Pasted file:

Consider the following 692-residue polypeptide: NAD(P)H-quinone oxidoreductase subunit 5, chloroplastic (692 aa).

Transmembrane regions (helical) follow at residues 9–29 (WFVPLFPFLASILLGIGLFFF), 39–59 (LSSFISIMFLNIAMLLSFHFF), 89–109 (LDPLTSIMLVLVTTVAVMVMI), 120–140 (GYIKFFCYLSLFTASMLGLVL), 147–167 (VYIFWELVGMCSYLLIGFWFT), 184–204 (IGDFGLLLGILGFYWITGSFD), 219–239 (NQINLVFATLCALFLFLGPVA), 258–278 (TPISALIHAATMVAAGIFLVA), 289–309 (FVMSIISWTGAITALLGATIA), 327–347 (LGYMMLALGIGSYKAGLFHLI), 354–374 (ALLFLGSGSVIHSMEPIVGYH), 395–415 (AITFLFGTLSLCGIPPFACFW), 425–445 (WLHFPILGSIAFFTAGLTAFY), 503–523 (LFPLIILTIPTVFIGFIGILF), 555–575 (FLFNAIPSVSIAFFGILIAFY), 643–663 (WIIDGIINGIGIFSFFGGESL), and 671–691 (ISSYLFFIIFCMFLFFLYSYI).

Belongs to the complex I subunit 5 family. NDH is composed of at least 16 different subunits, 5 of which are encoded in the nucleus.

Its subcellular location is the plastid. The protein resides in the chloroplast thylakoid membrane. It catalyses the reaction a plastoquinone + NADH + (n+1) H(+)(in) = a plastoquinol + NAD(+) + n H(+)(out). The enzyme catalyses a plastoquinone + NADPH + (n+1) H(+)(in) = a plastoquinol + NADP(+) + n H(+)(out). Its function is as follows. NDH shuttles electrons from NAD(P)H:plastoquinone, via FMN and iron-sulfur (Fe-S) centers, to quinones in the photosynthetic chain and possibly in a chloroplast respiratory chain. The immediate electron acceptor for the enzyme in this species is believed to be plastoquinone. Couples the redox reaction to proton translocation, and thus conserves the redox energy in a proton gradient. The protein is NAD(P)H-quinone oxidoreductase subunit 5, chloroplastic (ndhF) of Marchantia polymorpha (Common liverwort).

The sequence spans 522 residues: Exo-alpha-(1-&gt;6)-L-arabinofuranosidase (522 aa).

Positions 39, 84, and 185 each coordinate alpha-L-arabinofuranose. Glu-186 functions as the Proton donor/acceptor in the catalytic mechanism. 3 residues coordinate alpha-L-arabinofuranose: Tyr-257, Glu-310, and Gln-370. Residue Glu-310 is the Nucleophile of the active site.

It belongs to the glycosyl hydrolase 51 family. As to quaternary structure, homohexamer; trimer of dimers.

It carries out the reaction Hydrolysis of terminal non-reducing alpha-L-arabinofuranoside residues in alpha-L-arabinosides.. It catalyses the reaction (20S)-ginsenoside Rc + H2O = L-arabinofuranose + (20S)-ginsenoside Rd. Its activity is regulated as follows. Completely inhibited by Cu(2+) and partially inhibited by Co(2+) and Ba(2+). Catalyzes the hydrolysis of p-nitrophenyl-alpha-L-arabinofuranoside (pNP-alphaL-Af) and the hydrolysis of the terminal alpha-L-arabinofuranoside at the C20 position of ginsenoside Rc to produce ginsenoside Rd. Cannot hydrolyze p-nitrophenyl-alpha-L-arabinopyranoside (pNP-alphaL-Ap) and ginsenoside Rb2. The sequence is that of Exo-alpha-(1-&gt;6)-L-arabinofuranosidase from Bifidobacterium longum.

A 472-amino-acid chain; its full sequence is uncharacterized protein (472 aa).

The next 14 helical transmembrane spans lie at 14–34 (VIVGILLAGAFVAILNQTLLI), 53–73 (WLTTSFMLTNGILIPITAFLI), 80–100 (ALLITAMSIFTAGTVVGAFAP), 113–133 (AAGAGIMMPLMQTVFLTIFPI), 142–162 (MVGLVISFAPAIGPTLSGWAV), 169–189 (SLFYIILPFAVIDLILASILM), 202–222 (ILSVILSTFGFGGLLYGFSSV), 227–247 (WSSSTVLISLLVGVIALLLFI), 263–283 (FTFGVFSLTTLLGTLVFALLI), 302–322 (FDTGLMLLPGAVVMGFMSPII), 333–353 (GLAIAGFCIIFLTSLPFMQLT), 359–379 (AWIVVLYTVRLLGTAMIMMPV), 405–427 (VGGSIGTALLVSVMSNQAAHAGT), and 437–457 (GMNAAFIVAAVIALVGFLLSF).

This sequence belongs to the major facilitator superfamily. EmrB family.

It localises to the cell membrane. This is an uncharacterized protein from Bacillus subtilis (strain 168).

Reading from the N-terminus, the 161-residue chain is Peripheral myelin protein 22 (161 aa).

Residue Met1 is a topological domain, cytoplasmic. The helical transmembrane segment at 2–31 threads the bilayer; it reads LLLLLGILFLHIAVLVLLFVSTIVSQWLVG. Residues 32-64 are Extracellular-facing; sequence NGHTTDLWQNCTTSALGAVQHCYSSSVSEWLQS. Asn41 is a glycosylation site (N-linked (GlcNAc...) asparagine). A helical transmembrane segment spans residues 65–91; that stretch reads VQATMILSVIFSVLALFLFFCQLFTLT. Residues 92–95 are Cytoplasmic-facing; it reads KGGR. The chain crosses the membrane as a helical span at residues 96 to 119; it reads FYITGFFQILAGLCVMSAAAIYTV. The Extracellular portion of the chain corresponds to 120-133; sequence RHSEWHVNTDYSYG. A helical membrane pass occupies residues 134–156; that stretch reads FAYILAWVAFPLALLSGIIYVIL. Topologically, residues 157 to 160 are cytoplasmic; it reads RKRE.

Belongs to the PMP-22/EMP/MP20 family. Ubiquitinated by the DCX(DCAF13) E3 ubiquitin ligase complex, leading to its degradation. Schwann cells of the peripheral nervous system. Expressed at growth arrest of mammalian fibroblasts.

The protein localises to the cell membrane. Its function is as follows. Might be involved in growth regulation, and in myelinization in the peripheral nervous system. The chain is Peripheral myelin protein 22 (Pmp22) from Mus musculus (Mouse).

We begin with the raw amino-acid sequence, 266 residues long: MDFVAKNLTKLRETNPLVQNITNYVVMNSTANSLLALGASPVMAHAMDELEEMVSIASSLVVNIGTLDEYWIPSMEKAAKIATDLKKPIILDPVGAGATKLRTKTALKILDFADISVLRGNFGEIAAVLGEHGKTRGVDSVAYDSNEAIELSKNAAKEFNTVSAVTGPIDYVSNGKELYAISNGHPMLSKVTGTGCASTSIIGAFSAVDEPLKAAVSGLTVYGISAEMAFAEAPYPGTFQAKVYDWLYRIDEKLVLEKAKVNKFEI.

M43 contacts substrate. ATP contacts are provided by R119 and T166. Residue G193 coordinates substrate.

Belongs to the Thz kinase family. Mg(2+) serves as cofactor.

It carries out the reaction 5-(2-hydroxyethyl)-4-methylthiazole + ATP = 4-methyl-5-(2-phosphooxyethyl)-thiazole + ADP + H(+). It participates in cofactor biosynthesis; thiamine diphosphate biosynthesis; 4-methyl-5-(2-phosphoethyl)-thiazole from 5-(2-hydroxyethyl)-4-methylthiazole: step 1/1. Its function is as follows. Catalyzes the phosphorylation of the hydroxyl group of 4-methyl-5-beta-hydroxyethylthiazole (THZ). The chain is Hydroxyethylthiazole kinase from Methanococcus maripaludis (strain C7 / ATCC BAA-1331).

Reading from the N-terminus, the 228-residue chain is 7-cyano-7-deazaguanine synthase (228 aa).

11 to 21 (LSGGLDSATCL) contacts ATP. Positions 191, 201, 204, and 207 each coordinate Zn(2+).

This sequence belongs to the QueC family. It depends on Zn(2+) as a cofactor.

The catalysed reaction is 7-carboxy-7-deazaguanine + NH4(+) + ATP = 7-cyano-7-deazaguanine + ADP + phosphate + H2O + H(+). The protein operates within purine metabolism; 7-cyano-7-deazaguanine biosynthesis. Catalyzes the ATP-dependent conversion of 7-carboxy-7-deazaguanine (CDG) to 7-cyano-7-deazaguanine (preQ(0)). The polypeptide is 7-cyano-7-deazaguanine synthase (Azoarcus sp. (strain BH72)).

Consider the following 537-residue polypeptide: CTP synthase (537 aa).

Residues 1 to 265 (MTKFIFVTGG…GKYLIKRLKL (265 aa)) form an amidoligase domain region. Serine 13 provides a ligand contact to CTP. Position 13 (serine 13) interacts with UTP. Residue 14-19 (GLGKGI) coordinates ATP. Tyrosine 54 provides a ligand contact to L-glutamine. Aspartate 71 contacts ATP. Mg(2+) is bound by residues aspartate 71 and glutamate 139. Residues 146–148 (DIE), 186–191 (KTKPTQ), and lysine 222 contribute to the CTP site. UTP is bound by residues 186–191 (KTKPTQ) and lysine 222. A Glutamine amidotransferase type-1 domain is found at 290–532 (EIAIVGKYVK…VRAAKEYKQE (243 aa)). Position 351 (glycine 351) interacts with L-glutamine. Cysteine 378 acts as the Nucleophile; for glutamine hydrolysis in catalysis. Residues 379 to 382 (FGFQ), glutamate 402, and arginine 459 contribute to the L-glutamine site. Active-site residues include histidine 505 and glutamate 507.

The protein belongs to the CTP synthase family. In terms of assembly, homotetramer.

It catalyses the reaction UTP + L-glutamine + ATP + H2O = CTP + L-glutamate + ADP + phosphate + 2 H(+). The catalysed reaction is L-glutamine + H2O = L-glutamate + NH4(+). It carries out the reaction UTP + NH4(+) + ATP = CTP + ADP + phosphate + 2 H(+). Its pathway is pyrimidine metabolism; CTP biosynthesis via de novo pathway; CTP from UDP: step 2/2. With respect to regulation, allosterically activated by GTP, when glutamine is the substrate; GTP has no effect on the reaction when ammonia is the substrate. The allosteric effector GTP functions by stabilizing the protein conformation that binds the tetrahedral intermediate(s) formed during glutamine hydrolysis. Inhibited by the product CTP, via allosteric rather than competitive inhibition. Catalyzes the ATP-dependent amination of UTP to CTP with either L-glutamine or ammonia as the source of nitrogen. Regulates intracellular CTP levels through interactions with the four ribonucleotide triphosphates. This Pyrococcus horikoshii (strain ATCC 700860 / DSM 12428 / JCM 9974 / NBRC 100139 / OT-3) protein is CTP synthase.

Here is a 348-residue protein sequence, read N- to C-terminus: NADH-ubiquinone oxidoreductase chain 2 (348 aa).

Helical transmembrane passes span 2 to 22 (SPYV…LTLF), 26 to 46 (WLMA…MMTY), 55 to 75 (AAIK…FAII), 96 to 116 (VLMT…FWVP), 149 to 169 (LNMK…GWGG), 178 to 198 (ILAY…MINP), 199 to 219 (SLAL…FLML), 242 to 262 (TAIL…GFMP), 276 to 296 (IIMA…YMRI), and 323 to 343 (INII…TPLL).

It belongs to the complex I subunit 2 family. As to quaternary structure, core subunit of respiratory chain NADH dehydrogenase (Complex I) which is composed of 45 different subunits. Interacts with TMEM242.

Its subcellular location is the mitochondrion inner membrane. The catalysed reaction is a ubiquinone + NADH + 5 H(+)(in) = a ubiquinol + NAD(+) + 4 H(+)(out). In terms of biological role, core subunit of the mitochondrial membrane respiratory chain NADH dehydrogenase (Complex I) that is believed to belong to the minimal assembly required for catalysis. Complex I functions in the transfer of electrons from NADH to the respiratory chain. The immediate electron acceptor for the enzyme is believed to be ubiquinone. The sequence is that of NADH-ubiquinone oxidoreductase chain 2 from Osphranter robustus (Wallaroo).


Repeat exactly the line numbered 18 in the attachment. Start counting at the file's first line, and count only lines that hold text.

M43 contacts substrate. ATP contacts are provided by R119 and T166. Residue G193 coordinates substrate.